The most controversial of the towns economic incentive deals involves coughing up $23 million in sales tax rebates to Vestar Development, builders of the Oro Valley Marketplace.

With out incentives we would not have been able to go forward with this project, said David Malin, project manager for the Oro Valley Marketplace.

Malin said incentives are essential to projects the size of Oro Valley Marketplace, which Vestar likely will spend more than $100 million building.

Such deals generally are seen as the price a city pays for doing business.

If youre looking for a business, especially one with as thin of a profit margin as retail, youre going to have to offer incentives, said Scott Krugman, spokesman with the National Retail Federation.

Krugman said the reason is that many times large retailers are the first to come into economically challenged areas that towns want to improve. That involves a high risk on the part of the retailer, Krugman said.

Another deal the town entered, for the Oracle Crossing shopping center, included $6.5 million in sales tax rebates.

The town also bargained with future sales taxes for Steam Pump Village and the not-yet-built Oro Valley Town Centre.

Ive never been in favor of these incentive deals for retail, said Oro Valley Economic Development Administrator David Welsh. Theyre rarely as effective as municipalities think they will be.

A towns population and its residents income should drive retail development, Welsh said.

Towns that are willing to give away sales taxes just to fast-track retail development are attempting to exert more influence over the economy than feasible, Welsh contends.

The prevalence of sales tax rebate deals leads many experts to question if they actually work to improve the financial outlook of a city.

If the goal (of these deals) is to grow the economy, then the answer is no, said Stacy Mitchell, senior researcher with the New Rules Project, a Minneapolis-based think tank that focuses on strengthening local economies.

Mitchell said cities have better lasting success when they invest in locally owned businesses rather than seducing chain retailers that tend to export most of their profits outside of the community.

Cities that opt, instead, to nurture and expand local economies and focus on what makes them unique, is a better approach in the long term, said Mitchell, who is also author of the book Big-Box Swindle.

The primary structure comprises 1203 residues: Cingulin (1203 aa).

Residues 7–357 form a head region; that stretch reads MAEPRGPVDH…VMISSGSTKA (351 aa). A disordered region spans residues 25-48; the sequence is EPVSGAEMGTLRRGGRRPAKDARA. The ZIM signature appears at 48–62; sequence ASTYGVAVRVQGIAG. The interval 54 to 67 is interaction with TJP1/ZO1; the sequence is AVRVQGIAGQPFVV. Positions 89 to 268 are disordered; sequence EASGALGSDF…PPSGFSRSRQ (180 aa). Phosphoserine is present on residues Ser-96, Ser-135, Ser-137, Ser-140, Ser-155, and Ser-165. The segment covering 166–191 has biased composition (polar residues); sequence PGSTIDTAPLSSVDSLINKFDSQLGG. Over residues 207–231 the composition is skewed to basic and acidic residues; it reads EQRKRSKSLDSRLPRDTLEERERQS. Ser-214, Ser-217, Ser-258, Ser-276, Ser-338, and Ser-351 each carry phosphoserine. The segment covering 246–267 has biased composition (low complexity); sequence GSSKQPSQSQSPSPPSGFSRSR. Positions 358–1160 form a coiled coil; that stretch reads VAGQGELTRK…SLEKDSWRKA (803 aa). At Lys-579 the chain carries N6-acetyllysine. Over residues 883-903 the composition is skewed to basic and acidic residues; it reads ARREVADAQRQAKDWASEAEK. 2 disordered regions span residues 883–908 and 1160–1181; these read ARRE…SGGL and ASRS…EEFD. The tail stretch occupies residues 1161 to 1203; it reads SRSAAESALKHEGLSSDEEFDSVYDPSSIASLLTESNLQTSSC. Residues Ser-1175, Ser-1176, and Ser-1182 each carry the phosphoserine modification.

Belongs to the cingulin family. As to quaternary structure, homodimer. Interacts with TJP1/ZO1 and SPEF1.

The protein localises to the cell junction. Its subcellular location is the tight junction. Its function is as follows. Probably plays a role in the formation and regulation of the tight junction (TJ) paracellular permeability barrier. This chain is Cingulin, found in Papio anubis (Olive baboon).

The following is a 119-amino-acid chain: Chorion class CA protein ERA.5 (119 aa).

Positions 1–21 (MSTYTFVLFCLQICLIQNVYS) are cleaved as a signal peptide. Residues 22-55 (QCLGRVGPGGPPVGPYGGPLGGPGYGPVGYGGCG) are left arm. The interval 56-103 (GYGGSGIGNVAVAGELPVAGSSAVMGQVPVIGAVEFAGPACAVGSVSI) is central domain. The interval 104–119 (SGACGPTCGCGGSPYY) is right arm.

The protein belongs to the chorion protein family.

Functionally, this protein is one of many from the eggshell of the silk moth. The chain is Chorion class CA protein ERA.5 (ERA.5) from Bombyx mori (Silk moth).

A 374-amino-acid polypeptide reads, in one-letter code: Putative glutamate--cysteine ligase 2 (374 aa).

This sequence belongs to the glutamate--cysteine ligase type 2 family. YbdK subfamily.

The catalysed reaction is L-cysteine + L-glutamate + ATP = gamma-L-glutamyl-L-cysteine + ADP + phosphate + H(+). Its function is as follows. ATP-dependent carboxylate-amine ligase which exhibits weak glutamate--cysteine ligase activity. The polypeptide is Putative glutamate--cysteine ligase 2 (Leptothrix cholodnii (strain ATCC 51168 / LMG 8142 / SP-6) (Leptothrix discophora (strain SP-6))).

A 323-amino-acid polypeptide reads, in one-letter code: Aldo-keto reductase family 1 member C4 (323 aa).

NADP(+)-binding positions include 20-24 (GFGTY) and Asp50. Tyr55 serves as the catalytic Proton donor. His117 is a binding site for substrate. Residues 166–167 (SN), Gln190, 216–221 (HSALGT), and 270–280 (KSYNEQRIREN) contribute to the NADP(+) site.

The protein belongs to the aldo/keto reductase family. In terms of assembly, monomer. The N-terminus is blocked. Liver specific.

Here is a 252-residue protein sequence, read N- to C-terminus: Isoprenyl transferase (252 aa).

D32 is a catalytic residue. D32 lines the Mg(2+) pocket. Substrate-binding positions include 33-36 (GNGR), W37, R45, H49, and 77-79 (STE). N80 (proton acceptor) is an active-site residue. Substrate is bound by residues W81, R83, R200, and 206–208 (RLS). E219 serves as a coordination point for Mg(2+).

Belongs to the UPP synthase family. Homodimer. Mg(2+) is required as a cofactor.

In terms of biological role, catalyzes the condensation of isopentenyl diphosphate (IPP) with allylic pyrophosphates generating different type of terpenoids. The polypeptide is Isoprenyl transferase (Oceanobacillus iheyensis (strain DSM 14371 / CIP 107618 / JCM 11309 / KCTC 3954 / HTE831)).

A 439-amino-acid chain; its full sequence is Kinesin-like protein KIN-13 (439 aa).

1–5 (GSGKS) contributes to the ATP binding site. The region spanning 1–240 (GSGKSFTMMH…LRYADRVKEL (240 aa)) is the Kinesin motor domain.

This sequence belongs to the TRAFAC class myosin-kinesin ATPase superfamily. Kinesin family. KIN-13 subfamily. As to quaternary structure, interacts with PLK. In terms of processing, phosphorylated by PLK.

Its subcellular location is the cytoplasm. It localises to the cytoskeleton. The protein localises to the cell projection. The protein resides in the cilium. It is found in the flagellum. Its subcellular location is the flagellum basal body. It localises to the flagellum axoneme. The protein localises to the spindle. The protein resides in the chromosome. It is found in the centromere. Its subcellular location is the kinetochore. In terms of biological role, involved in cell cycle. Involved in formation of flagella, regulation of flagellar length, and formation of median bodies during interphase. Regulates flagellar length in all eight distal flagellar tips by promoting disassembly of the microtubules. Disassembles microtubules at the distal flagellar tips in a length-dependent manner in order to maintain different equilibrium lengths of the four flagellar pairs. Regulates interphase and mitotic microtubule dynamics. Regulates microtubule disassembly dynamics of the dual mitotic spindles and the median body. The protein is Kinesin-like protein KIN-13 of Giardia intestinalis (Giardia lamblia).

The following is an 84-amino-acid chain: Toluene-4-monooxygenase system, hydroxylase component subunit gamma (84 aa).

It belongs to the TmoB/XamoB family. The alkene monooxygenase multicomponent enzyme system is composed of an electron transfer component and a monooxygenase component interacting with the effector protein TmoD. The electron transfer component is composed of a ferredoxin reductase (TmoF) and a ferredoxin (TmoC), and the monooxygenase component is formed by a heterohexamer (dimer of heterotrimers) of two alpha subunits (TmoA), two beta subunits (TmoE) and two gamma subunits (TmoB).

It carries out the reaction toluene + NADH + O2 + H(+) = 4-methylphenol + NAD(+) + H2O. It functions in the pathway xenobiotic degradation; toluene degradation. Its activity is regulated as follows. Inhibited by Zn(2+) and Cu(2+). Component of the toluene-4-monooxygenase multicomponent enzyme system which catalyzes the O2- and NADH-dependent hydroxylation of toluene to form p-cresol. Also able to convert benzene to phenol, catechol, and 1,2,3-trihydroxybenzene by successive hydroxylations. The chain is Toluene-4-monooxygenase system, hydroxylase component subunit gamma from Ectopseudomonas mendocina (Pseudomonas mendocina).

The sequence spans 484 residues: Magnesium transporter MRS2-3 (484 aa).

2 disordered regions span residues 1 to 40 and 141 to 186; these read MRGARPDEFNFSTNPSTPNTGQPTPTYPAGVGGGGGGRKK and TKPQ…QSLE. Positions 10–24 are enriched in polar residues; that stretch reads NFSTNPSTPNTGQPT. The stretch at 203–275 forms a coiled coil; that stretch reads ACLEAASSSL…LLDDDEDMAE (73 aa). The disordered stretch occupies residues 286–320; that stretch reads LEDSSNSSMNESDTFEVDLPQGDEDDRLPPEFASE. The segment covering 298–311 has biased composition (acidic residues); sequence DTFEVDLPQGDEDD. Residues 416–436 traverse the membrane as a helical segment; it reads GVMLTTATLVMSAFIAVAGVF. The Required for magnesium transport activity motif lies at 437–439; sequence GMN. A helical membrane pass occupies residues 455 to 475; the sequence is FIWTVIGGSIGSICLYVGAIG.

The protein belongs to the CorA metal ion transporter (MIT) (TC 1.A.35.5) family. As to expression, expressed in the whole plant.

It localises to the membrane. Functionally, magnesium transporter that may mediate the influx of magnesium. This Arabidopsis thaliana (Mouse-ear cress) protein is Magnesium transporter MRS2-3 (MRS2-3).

Another concern retail incentives raise is the bidding wars neighboring communities often get into in the quest for large-scale shopping centers.

Bolick seems hopeful that the Goldwater Institutes lawsuit will dramatically change how cities contend for business.

Retailers wont be able to pit one city against another, he said.

Gillaspie said the sort of one-upmanship that has occurred in other parts of the country when neighbors vie for the same retailer would be counterproductive to the regional economic approach pursued in the Tucson area.

My position has always been that we shouldnt do it, Gillaspie said of retail incentives.

Oro Valley, at the moment at least, is at the forefront of retail incentive policy changes, having taken sales tax sharing out of the swag bag of goodies it can offer developers.

But reversal of the new rule could be just one council vote away, if in the future another retailer comes a-knocking with promises of chic shopping centers.

You can only go so far to influence future (town) councils, Welsh said.

Bolick said success in the lawsuit means retail subsidies would be taken completely off the table, which he thinks would affect more fiscal responsibility.

City governments, Bolick said, (have been) completely incapable of exercising self-control.